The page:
Infrastructure Bill: Revitalizing and Rebuilding America

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Introduction

With the almost certain passage of an infrastructure bill, we are on the verge of a once-in-a-generation funding and policy shift that will have massive ramifications across numerous and diverse industries. Some of the coming policy changes will have immediate implications, for example, the investments in power grid improvements, while others will shape markets over the next decade, for example, the commitment to dramatically increase broadband and invest in public transit including electric transit vehicles and charging stations. The Daschle Group and Baker Donelson's public policy group are tracking these developments and will share with you the most relevant information in a timely fashion. This is the first of what will be a series of alerts designed to keep you informed of the negotiations underway and the progress being made.

All the Moving Parts

Infrastructure investments will likely come from three sources over the next two months: a bipartisan infrastructure bill, appropriations legislation, and a reconciliation bill.

Table 1

  • A finalized bipartisan infrastructure bill will include physical infrastructure investments from President Biden's American Jobs Plan at levels that both Senate Democrats and Republicans could agree upon. This bill will also include the Surface Transportation Reauthorization Bill that will continue to fund existing surface transportation programs.
  • The FY22 appropriations process is continuing with the House and Senate considering the increases in the annual budget requested by President Biden earlier this year. Infrastructure investments will be primarily split between three of the appropriations bills: Energy and Water, Interior and Environment, and Transportation and Housing and Urban Development.
  • The FY22 reconciliation bill will include investments in physical and "human infrastructure" (economic and social policy) from President Biden's  American Jobs Plan and American Families Plan along with a host of other Democratic priorities. The drafting and consideration of this legislation could begin in September after the passage of a budget resolution.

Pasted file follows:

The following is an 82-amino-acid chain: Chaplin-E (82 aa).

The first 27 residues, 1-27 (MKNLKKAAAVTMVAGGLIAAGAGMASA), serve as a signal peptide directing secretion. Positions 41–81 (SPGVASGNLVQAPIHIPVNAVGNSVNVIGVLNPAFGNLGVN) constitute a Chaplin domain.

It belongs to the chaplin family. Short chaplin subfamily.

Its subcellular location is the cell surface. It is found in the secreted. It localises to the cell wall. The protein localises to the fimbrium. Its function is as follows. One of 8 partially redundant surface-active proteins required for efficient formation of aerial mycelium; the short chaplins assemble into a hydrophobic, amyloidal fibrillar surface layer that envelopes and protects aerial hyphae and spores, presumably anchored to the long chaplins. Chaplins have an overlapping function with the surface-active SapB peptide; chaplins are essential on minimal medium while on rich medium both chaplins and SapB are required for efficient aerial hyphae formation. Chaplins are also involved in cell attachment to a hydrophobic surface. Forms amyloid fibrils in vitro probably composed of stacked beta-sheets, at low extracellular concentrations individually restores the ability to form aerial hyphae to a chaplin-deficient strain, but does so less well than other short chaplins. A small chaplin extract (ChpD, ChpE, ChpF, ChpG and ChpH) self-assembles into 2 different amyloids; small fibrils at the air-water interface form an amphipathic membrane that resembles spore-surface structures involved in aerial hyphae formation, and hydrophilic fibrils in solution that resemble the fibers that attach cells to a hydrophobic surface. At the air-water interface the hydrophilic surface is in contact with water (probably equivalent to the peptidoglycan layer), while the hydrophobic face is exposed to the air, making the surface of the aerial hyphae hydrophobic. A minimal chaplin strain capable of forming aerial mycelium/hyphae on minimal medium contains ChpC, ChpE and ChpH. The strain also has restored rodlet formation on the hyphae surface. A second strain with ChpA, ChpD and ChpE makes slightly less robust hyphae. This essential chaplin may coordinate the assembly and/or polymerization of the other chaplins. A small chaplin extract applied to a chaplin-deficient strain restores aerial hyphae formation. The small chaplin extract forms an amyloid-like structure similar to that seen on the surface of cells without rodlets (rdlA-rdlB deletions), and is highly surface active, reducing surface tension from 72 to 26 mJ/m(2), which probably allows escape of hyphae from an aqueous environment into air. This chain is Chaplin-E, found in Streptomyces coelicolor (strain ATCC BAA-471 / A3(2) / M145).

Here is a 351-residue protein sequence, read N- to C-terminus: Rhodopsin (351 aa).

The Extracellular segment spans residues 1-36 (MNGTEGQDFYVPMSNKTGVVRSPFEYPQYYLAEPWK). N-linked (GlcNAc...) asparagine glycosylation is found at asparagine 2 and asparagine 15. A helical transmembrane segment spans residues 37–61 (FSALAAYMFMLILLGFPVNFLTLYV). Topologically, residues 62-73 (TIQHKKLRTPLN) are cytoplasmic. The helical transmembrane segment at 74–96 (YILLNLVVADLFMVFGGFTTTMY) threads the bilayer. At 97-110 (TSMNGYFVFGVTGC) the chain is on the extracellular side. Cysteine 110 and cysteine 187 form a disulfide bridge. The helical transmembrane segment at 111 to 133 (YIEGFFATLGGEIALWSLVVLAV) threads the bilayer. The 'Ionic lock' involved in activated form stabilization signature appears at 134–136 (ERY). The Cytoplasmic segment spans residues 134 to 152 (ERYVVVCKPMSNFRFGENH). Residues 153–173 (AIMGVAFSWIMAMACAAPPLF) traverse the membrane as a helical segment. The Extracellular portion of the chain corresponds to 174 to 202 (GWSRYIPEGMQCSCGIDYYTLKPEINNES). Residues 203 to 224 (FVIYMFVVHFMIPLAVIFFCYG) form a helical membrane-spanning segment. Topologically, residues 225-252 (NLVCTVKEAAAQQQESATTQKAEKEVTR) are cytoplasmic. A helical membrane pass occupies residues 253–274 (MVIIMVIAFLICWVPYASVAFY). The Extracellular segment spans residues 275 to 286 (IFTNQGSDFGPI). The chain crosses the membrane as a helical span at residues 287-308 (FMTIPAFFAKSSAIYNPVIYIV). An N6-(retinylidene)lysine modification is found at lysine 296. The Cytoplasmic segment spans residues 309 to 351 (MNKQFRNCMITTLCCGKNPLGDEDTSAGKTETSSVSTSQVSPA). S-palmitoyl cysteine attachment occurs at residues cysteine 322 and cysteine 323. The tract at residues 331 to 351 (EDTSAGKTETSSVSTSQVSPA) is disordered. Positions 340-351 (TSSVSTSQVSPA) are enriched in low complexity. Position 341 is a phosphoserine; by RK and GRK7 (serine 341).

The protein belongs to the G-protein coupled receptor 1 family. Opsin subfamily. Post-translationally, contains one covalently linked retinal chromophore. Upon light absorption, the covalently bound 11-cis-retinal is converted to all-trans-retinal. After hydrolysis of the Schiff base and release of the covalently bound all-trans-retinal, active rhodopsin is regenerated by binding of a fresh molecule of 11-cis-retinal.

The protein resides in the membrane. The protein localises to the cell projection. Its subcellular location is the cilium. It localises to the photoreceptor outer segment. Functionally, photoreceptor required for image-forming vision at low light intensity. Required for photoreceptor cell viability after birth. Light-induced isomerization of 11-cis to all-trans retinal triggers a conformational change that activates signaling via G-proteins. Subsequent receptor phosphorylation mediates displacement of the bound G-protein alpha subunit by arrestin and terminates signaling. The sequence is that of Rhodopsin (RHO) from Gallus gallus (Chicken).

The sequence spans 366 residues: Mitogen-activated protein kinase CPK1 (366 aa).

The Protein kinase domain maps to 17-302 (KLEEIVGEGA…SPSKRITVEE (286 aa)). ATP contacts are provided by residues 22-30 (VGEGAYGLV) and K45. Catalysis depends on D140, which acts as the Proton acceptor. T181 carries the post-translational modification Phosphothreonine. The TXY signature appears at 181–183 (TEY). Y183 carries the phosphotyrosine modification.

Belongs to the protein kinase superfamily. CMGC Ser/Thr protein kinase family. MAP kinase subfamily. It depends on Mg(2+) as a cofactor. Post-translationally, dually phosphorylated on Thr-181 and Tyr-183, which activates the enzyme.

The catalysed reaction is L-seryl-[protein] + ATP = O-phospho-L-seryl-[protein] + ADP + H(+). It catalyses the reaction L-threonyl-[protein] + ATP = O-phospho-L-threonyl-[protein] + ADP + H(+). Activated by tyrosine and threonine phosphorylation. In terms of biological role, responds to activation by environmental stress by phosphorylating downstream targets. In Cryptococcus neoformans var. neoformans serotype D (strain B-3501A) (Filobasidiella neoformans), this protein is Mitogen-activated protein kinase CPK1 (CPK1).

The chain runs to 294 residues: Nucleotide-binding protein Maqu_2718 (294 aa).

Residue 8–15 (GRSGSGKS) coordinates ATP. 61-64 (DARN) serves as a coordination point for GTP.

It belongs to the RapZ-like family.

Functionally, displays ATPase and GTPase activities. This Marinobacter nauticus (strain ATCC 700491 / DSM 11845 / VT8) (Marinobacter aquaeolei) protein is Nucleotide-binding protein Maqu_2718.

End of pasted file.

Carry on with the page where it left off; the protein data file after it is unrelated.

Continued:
Where We Go From Here

Right now, Senate Democrats plan to move the bipartisan infrastructure bill and the FY22 budget resolution through Congress one after the other through what they are calling a "dual track" process. The budget resolution sets non-binding policy changes and budgetary targets and, if passed, would begin the reconciliation process to allow a 51-vote threshold for the final reconciliation bill (so that Democrats can pass legislation without Republican support). Democrats' priorities not included in the bipartisan infrastructure bill could be included in the reconciliation bill.

The Senate voted on two procedural measures to take up and begin debate on the bipartisan infrastructure bill on Wednesday, July 28 and Friday, July 30. The first vote was 67-32 with 17 Republicans, including Republican Leader McConnell (R-KY) voting in favor, and the second vote was 66-28, with 16 of the same Republicans (one missing the vote) voting in favor. Draft text of the bill was recently released. (see summary below) Majority Leader Schumer (D-NY) intends to pass the bill over the weekend.

Notable differences from the prior bipartisan infrastructure framework include less money for public transit and clean energy projects and no Internal Revenue Service (IRS) enforcement money. The legislation includes $550 billion in new spending, which comes on top of extensions of current infrastructure funding to get to approximately $1 trillion in spending. The bill includes the Senate-passed Surface Transportation Reauthorization Bill, the Senate-passed Drinking Water and Wastewater Act, and the Energy Infrastructure Act approved by the Energy and Natural Resources Committee. If passed, it is unclear if the House would take up the bill as written or seek to further amend.

The annual appropriations process is proceeding in the House where a number of appropriations bills have been approved by the full Committee as well as the House. Congressional Democrats have accepted or built upon President Biden's FY22 budget requests. Some of these investments include creating new offices at the Department of Energy, new programs at the Department of Transportation, and expanded grant programs at the Environmental Protection Agency. Currently, all five of the appropriations bills that include infrastructure investments are part of H.R.4502, a combination of seven appropriations bills, which passed the House on Thursday, July 29.

Both chambers are about to take their August recess, but senators are likely to stay into the second week of August to pass the infrastructure bill and then the budget resolution, while House members may come back early from recess to pick up where the Senate leaves off.

New Spending and Pay-Fors in The Bipartisan Infrastructure Bill Known As The "Infrastructure Investment And Jobs Act"


Table 2

Table 3

DISCLAIMER: Because of the generality of this update, the information provided herein may not be applicable in all situations and should not be acted upon without specific legal advice based on particular situations.

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